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Super-spreading the faith

In Maine, a Baptist pastor doubled down on his opposition to masks and social distancing, resulting in the worst outbreak of COVID-19 in the state.

A health care provider conducted COVID-19 testing in the parking lot of the Millinocket Regional Hospital's walk-in clinic in East Millinocket, Maine, after an outbreak traced to a wedding.Linda Coan O'Kresik/Associated Press

Back from vacation.

In my absence, the Globe printed a letter from a group that calls itself the Catholic Action League which was highly critical of a column taking Providence Bishop Thomas Tobin to task for suggesting Joe Biden isn’t a “real” Catholic because he supports abortion and LGBTQ rights.

The Catholic Action League complained that I have written five columns criticizing Bishop Tobin over the years.

I guess someone deserves an apology.

So I apologize to Helen McGonigle and Jeff Thomas, whom Tobin refused to meet with even though they were raped by a priest in the Providence diocese. Also, to all the survivors of sexual abuse at the hands of priests whom Tobin has failed.


I could have and should have written more columns about how Tobin has been and continues to be an embarrassment to the Catholic Church.

Sorry. My bad.

Tobin is not representative of ordinary Catholics. Some of the greatest, most selfless people I’ve met are priests and nuns who dedicate their lives to helping the poor and the marginalized. They’re all over Boston and all over the world: Doc Conway, the Dorchester priest who learned Portuguese so he could talk to the Cape Verdean kids in their native language; Sister Stanislaus, the nun who has done more for the poor in Dublin than any government program.

In fairness, members of the Catholic hierarchy do not have a monopoly on using religion to spread ignorance.

So, in the name of ecumenism, let’s head straight to Maine, where a Baptist pastor named Todd Bell officiated at a wedding in Millinocket last month where people eschewed masks and social distancing, leading to the biggest outbreak of COVID-19 in the great state o’ Maine, the infection of more than 100 people, and the death of an 83-year-old woman who didn’t even attend the wedding and at least one other person.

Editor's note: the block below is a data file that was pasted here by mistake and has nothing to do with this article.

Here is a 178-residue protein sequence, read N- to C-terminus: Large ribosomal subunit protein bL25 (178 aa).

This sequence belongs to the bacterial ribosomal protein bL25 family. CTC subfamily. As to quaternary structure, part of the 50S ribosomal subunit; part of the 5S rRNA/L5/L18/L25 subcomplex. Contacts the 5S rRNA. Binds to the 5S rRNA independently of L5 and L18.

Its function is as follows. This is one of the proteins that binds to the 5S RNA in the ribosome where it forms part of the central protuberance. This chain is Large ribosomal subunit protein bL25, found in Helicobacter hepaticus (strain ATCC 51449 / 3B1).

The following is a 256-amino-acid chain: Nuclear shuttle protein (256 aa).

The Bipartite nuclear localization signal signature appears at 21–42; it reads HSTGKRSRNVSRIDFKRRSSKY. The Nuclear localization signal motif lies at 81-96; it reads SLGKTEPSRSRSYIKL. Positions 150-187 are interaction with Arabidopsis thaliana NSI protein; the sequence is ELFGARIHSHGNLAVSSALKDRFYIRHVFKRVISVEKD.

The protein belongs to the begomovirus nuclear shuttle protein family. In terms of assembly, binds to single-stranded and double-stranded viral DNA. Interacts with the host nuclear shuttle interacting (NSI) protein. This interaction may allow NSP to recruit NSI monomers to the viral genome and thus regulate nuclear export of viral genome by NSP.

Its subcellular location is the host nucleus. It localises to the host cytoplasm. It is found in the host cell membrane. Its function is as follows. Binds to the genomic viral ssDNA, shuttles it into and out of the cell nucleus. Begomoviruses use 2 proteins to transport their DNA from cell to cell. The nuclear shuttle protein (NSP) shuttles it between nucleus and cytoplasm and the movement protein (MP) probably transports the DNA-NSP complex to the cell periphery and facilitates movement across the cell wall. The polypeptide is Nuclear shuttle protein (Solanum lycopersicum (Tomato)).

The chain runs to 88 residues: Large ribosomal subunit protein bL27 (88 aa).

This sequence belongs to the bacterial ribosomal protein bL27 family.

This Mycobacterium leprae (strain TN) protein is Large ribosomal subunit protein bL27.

After officials at Maine’s CDC cataloged the extent of the human carnage, you would think a man of the cloth like Bell would be abashed and apologetic and, dare I say, repentant?


Bell responded by climbing to the pulpit at his Calvary Baptist Church in Sanford last Sunday to quote Scripture and Donald Trump, which is not oxymoronic as much as moronic.

Bell accused “the world” of wanting to shut down religious people who spread the good news of the Bible.

Actually, “the world” just wants irresponsible wackos like Bell to keep their unsubstantiated, religiously inspired views about medical science to themselves and stop spreading COVID-19.

While most of “the world” anxiously awaits a vaccine that will prevent the virus from killing people, Bell warned his flock that the vaccine would include “aborted baby tissue.”

Bell said he didn’t need a vaccine to prevent infection. Instead, he prefers to put his trust in “the one that has the power to remove pestilences.”

Not sure if he was talking about God or Trump, but after watching this guy on YouTube I’m not so sure he sees a distinction or a difference.

Looking for divine inspiration, Bell echoed the words of President Trump, who at a rally in Manchester last Friday, surrounded by acolytes who crowded together without masks, accused Democrats of not believing that “law-abiding citizens can go to church anymore.”


If, as the pastor and the president suggest, it’s the godless who believe in social distancing and wearing a mask during a pandemic, I’m down with the godless. When it comes to Judgment Day, I’m with Mark Twain, who preferred Heaven for the climate and Hell for the company.

I wanted so much to talk to Pastor Bell, to have him expound on his intriguing theories of science. Alas, his voicemail was full and wasn’t accepting messages, and his church’s website is now down.

“I want the people of God to enjoy liberty,” Bell said in his sermon.

The document that rules this land is not the Bible but the Constitution. In the Declaration of Independence’s listing of unalienable rights, life comes before liberty.

The pursuit of happiness, such as partying at weddings, comes a distant third.

Kevin Cullen is a Globe reporter and columnist who roams New England. He can be reached at kevin.cullen@globe.com.